Nauka will be a new science facility, docking port and spacewalk airlock for future operations, along with provide additional crew quarters, a galley and toilet. Pictured is the module preparing for launch

The Nauka module also serves as a base of operations for the European Robotic Arm, a 36-foot-long manipulator built by the European Space Agency (ESA) to become the first exterior-mounted appendage designed specifically to service the Russian segment of the station.  

The module will also provide an additional crew quarters, a new toilet and house water and oxygen regeneration equipment, improving the conditions of cosmonauts’ stays on the station and increasing the safety of the entire ISS crew. 

The last time the ISS was upgraded was in 2011, when space shuttle Discovery delivered a bus-size storage room, known as the Permanent Multipurpose Module (PMM), to the orbiting lab.

PMM is 21 feet long and 15 feet wide, and provided astronauts with more than 2,470 cubic feet additional storage space.

After eight days in free-flight, the uncrewed 43-foot-long module linked up to the port on the Earth-facing Russian segment of the ISS

After eight days in free-flight, the uncrewed 43-foot-long module linked up to the port on the Earth-facing Russian segment of the ISS

The new module will occupy the space vacated by the Pirs docking compartment (pictured), with the attached Progress 77 spacecraft which had called the ISS home for the past 20 years until Monday when it was released from the ship and sent into space

The new module will occupy the space vacated by the Pirs docking compartment (pictured), with the attached Progress 77 spacecraft which had called the ISS home for the past 20 years until Monday when it was released from the ship and sent into space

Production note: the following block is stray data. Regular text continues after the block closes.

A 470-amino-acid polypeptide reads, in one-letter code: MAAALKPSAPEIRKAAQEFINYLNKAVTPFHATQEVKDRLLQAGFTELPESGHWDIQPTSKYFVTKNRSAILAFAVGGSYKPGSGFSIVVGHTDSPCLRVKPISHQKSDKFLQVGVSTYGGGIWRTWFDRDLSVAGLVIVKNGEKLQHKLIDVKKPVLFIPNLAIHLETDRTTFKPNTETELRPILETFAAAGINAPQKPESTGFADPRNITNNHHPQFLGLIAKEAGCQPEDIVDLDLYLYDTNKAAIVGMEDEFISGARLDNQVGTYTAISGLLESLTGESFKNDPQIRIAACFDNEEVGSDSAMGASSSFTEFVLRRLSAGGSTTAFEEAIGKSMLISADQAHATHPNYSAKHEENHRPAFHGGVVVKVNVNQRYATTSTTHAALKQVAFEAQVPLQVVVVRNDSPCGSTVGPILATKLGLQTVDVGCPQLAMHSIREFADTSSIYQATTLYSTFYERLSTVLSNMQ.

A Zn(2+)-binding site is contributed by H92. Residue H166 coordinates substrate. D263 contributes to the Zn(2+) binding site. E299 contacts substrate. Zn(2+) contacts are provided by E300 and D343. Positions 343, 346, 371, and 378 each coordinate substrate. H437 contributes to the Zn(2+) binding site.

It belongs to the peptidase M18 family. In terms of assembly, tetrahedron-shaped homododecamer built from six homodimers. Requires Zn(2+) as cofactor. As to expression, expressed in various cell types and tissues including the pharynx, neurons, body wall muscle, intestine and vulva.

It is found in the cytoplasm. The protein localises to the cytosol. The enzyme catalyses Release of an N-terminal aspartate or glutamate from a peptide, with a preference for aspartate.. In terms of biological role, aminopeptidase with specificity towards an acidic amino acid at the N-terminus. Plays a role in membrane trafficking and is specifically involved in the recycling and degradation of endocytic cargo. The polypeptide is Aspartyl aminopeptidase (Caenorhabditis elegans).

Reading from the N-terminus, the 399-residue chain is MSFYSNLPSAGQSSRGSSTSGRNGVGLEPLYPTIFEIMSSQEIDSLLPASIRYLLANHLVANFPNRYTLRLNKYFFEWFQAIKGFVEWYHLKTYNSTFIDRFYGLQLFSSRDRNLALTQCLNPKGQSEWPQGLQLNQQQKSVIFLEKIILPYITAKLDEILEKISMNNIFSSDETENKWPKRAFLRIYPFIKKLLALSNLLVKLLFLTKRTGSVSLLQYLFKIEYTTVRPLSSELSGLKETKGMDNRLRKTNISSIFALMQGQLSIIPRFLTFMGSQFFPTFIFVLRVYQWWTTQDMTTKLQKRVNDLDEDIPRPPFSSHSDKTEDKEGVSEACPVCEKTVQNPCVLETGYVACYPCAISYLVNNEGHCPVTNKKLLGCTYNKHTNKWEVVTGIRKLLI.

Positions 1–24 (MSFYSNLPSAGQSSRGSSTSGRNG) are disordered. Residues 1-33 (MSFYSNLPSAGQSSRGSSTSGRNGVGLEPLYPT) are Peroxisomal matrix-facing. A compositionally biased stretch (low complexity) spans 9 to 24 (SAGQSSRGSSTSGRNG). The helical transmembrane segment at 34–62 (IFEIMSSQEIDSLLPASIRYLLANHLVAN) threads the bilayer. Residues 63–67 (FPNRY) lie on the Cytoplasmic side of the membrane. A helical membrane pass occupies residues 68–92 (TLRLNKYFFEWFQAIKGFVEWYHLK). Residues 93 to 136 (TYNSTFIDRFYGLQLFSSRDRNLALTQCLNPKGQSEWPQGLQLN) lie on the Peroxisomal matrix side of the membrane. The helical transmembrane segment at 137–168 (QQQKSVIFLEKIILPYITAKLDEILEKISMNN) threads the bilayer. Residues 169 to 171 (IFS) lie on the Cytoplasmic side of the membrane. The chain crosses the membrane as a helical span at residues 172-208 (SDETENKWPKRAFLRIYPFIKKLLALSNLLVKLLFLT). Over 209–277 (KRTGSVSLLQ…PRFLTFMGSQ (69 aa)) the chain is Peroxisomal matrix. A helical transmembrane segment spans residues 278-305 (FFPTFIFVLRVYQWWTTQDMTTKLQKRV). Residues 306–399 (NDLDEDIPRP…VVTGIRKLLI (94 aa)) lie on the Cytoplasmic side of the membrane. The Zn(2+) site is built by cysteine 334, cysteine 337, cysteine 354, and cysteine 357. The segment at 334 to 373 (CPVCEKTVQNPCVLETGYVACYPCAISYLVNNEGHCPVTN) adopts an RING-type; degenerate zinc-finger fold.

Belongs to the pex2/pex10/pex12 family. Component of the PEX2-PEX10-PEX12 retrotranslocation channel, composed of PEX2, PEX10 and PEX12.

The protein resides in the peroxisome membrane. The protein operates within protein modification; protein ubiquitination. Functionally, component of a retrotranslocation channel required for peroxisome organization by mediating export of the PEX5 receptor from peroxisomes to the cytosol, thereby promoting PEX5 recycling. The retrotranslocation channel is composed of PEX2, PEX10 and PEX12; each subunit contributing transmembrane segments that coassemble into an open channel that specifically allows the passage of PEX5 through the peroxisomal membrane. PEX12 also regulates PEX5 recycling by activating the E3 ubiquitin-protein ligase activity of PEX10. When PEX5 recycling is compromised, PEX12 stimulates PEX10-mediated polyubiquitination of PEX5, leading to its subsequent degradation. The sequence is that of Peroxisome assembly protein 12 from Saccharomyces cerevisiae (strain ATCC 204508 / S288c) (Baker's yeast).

Nauka now joins four other pressurized modules to comprise the Russian segment of the International Space Station. In addition to the Zvezda service module and Zarya FGB, the segment also has two mini-research modules, Poisk and Rassvet. Nauka is Russia’s largest contribution (by size) to the station and the country’s first new addition since 2010, CollectSpace reports.

Together with the US operating segment, the space station now has a total of 14 pressurized modules.

The International Space Station is currently operated by NASA astronauts Mark Vande Hei, Shane Kimbrough and Megan McArthur; Oleg Novitsky and Pyotr Dubrov of Russia´s Roscosmos space corporation; Japan Aerospace Exploration Agency astronaut Akihiko Hoshide and European Space Agency astronaut Thomas Pesquet.

In 1998, Russia launched the station´s first module, Zarya, which was followed in 2000 by another big module, Zvezda, and three smaller modules in the following years.

EXPLAINED: THE $100 BILLION INTERNATIONAL SPACE STATION SITS 250 MILES ABOVE THE EARTH

The International Space Station (ISS) is a $100 billion (£80 billion) science and engineering laboratory that orbits 250 miles (400 km) above Earth.

It has been permanently staffed by rotating crews of astronauts and cosmonauts since November 2000. 

Research conducted aboard the ISS often requires one or more of the unusual conditions present in low Earth orbit, such as low-gravity or oxygen.

ISS studies have investigated human research, space medicine, life sciences, physical sciences, astronomy and meteorology.

The US space agency, Nasa, spends about $3 billion (£2.4 billion) a year on the space station program, a level of funding that is endorsed by the Trump administration and Congress.

A U.S. House of Representatives committee that oversees Nasa has begun looking at whether to extend the program beyond 2024.

Alternatively the money could be used to speed up planned human space initiatives to the moon and Mars.